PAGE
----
Re: Server push applications using FastCGI
Fri, 26 Jul 1996 15:16:24 -0500

Message-Id: <>
Date: Fri, 26 Jul 1996 15:16:24 -0500
To: (Ron Newman)
Subject: Re: Server push applications using FastCGI
In-Reply-To: <>; from Ron Newman on Jul 26, 1996 14:50:15 -0400

On 7/26, Ron Newman uttered the following other thing:
> I asked whether a FastCGI program can intermittendly stream output
> to the client, based on a possibly false impression that a CGI program
> can do so only if written as a non-parse-header (NPH) program.  
> Mark Brown replied:
>     A Web server that implements FastCGI sends application data to the
>     client as long as there is any data to send; the data doesn't linger
>     indefinitely in the server's buffer.  (Actually, the spec is silent on
>     the issue, because I didn't realize it *was* an issue.  The Open
>     Market server treats NPH and non-NPH CGI scripts the same with respect
>     to buffering.  As a result of your query the spec will improve;
>     thanks!)
> I based my question on statements in the book "Build a Web Site"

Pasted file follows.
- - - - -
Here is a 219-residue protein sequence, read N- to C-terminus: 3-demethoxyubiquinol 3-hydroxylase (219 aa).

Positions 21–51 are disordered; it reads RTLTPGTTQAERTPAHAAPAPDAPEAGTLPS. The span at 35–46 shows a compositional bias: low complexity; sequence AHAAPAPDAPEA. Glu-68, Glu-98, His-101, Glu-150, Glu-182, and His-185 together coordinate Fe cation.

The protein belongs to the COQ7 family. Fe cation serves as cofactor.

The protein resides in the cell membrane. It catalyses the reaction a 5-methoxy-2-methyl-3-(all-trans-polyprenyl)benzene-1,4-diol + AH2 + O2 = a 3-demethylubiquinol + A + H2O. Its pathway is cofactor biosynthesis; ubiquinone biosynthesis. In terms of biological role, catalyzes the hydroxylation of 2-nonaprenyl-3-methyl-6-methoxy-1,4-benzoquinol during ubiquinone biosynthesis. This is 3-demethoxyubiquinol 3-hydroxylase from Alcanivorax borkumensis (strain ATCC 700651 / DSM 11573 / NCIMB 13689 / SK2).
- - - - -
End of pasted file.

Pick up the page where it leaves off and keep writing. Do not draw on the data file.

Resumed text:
> by net.Genesis, pages 348-351.  This give an example of an
> NPH server-push script, and claims:
>    "The obvious question is why this has to be an NPH script 
>     in order to work.  With regular CGI scripts, the server waits
>     patiently until the CGi program has completed its processing.
>     Then once it has received all output from the CGI program,
>     it sends a response to the client.  But our sample program
>     is supposed to send each one of the parts every ten seconds.
>     Without an NPH script, the server would not send any of 
>     the parts to the client until it had received all the parts
>     from the program.  The server would then take the entire
>     response and send it to the client, which would completely
>     ruin the functionality of the program."
> The CGI spec itself seems to be silent on this issue.

Yes, the CGI spec is silent.  Netscape (or Netsite) never used
buffering, and they introduced the concept of server-push.  NCSA 1.3
and 1.4 (and earlier) used buffered I/O, so they required you to use
an NPH script.  The CGI "spec" (ie, the CGI ietf draft) was drafted
quite a bit after either of these.  NCSA 1.5 doesn't do buffering,
Openmarket doesn't do buffering, and I'm not sure about the latest
Apache, but I think they don't do buffering.

On the other hand, remember that the CGI script can't use buffering
itself, either, or it doesn't matter if the server does.


 Brandon Long           "Understanding is a three-edged sword"
 HTTPd/SDG/NCSA                -- Kosh (Babylon 5)         Don't worry, these aren't even my views.